Further, assuming you are in the "I Don't Got No I-D, or Other Computer to Boot Off Of and My Girlfriend has Left Me for the Neighborhood Drunk" Camp, you can boot off of the DW DVD and try to fix things.



If that works--and it usually does--
--you are done. But in my case:

It does not work!
Not only did DW not work, you can see both DU and TT told me "sod off, fat pig!"


So now what? Give up? Become a PC user? Was it over when the Germans bombed Pearl Harbor?!



THAT--the Preview function--allows you to make a temporary "picture" of your HD. It is on your desk top:



and you can start moving data. That iTunes folder? Those photos? The rare and highly illegal French tree fungus videos? Get them and move them to your Ex-HD. This is why you need an Ex-HD when you are doing this, particularly if your HD is failing.

Concluding Pontifications:

The moral of the story is, of course, do not enter unmarked vans even if the driver promises you candy . . . no, wait! The moral is to clone your primary drive. Whilst I composed this verbiage, I have been booted off the clone, and SuperDuper! has been recreating my Int-HD. I may need to get a new Int-HD . . . which I can do on Al Gore's Interwebs since I have a clone to boot off of!

Why bother with DW? Why not just clone your Int-HD frequently? I will give ANOTHER reason for having DW: recall I stated that my most recent--within an hour--clone did not show up as "bootable." Indeed, even in Start Up Disk it would not show up. I ran DU on it . . . NO ERRORS--but it was still not bootable. So cloning my Int-HD from it would have created a non-bootable Int-HD which is as useless as a facial to Geddy Lee. For laughs, I ran DW on it:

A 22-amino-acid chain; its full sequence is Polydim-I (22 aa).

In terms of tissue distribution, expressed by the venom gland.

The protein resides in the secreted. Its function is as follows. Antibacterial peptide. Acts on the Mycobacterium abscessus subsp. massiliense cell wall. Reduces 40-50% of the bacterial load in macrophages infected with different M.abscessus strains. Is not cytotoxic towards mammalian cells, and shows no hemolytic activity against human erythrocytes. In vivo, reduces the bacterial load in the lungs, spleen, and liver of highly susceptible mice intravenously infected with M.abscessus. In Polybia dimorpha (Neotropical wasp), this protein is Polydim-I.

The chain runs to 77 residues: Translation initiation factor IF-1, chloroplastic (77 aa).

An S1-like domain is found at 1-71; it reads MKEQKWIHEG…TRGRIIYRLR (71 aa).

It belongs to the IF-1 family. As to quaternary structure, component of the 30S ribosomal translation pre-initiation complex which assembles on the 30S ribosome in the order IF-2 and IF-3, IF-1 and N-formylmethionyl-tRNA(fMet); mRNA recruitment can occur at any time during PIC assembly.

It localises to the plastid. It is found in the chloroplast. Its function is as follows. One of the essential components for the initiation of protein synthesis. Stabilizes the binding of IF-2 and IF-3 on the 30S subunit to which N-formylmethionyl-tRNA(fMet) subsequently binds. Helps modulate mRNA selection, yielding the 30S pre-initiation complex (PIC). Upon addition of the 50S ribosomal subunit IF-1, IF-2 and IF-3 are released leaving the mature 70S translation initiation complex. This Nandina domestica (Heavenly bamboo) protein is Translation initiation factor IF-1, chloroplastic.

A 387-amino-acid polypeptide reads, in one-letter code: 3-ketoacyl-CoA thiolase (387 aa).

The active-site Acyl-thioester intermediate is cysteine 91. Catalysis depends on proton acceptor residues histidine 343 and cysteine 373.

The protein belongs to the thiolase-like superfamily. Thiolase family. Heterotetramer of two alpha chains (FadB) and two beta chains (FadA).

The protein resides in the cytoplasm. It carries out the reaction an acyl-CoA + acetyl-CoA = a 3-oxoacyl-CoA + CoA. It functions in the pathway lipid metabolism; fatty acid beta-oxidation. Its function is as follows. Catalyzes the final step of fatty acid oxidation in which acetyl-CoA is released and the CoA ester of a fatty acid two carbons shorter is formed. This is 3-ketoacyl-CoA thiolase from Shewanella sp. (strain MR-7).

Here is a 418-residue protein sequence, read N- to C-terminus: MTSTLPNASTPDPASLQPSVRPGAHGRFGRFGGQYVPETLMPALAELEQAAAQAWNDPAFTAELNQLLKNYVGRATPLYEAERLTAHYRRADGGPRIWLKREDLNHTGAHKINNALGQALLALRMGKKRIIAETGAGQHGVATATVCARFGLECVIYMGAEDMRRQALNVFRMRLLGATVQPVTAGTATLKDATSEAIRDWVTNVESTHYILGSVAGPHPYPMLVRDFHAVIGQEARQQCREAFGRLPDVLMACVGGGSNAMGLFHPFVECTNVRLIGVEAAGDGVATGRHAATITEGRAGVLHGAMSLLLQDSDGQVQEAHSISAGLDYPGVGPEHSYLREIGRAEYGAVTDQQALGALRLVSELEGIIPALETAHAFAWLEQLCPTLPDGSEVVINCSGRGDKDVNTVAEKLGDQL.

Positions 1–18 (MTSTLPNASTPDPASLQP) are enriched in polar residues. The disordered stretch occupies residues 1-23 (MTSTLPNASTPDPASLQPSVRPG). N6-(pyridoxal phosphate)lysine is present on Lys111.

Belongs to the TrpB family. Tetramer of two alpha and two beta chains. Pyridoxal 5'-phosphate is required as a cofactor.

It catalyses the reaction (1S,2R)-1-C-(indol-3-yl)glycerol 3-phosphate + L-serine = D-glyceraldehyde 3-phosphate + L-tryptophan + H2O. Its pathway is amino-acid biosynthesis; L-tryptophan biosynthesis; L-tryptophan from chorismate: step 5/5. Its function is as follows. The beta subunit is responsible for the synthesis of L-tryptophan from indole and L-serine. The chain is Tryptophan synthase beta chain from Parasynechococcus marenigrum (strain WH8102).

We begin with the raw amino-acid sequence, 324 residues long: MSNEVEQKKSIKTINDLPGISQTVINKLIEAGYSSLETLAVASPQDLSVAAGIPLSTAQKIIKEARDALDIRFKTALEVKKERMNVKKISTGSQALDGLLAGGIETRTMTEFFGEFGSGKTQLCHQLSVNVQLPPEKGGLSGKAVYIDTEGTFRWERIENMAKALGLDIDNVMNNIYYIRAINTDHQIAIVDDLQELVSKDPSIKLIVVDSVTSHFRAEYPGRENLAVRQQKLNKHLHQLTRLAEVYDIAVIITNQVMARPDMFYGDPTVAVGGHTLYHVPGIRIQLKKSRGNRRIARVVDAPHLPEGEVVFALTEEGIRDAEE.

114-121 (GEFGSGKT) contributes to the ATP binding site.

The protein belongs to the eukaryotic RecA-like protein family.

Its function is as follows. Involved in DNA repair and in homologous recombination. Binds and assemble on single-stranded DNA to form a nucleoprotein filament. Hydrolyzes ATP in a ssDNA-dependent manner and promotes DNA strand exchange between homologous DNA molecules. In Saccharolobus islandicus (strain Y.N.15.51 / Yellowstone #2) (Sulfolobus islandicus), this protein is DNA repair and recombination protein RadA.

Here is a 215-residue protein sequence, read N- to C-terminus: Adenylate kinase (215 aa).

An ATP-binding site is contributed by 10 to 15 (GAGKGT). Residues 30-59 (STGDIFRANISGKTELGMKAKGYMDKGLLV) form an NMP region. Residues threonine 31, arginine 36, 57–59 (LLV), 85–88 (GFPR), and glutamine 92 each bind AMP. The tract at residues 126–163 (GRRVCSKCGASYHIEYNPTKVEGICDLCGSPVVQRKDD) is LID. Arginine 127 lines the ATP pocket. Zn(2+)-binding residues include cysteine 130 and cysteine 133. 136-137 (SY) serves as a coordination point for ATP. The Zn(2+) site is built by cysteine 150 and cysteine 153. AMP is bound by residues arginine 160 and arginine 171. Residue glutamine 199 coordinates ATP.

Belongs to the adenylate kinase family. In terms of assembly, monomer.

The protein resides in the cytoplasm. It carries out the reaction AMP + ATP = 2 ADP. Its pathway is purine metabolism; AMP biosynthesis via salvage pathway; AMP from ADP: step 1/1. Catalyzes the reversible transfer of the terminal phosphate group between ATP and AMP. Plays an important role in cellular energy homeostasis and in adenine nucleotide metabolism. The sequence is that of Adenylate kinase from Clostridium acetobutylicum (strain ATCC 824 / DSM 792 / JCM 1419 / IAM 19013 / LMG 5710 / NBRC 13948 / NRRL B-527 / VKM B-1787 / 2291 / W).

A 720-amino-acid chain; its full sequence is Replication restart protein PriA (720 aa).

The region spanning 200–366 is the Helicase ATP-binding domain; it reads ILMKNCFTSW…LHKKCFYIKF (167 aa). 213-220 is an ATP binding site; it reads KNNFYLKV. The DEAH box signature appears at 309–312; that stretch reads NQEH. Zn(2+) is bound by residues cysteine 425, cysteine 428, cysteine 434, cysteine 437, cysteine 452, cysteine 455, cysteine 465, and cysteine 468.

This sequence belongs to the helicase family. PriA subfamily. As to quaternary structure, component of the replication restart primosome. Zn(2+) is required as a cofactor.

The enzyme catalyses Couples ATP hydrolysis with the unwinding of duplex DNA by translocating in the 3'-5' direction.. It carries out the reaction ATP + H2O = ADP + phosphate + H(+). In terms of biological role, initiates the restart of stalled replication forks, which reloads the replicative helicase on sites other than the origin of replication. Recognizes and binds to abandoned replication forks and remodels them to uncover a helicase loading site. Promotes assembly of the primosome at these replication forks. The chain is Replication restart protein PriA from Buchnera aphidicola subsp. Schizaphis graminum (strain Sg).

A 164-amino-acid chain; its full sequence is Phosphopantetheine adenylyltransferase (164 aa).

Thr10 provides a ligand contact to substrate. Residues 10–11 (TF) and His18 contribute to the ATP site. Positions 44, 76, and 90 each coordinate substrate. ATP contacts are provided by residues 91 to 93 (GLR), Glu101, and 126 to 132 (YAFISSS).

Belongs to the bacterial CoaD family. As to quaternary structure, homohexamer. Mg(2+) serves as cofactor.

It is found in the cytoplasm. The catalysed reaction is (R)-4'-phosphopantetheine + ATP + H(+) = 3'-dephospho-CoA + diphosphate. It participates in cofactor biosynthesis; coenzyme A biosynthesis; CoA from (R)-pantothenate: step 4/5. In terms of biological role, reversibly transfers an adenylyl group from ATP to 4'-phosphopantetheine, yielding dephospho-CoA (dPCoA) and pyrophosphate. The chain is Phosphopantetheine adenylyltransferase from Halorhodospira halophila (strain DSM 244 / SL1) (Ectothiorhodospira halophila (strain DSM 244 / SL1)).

not as many errors as my Int-HD, and it was repairable. Repair with DW made it "bootable." My point on that is you do not know when errors start, and if you are backing up your Int-HD, and it has errors, guess what you copy?

So I recommend confirming your clone before you transfer based off of it.

--J.D.
 
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Doctor X

Registered
After over five years what to add? I am almost embarrassed that I direct posters to obtain Installation Disks. Do Macs even have those anymore? The one I have now did not come with them!

What is There to Add: if I have not made it clear, the number one thing to do is to clone and clone frequently. Period. Full stop. I returned to this suggestion after testing some software updates on a clone. Since the clone--an Ex-HD--boots this laptop . . . and I did not dismount the Int-HD of the laptop, the updates not only updated on the Ex-HD they updated the software on the Int-HD. So what? Well, the updates were crap. I removed them which somehow removed the ability of my Int-HD to boot.

My computer could not boot.


Here is the Point: Disk Utility, TechTools, and DiskWarrior stated that my volume on my Int-HD was fine. No boot. I feared my Int-HD has finally shuffled off this mortal coil and I would be forced to purchase that SSD that would speed up my Mac, make me attractive to the Homeless, and generally make my life complete.

I have more than one clone. Booting from that I could see and use all of the data on my Int-HD. That is the point. I have no idea what deleting craptacular updates did to make my Int-HD "not bootable." Having nothing better to do, booted on my second Ext-HD I decided to clone my Int-HD to my first Ext-HD I tested every thing on just to see what would happen . . . and MY SECOND Ext-HD NOW WOULD NOT BOOT!!

So repair and recovery software could not recognize nor fix the problem. Perhaps if I fresh installed the OS that would solve everything but . . .

. . . instead . . .

. . . I simply used my second clone from my second Ext-HD made prior to my testing to fix my Int-HD by cloning from it.

The Moral of the Story: Clone.

Clone often.

Clone always.

Have more than one.

Using various repair software now with cheap huge Ex-HD and fast cloning programs available is like using dial-up access to the internet. My "How To" above should be read as what to do if, for some reason, you forgot to clone and "something" bad happened.

--J.D.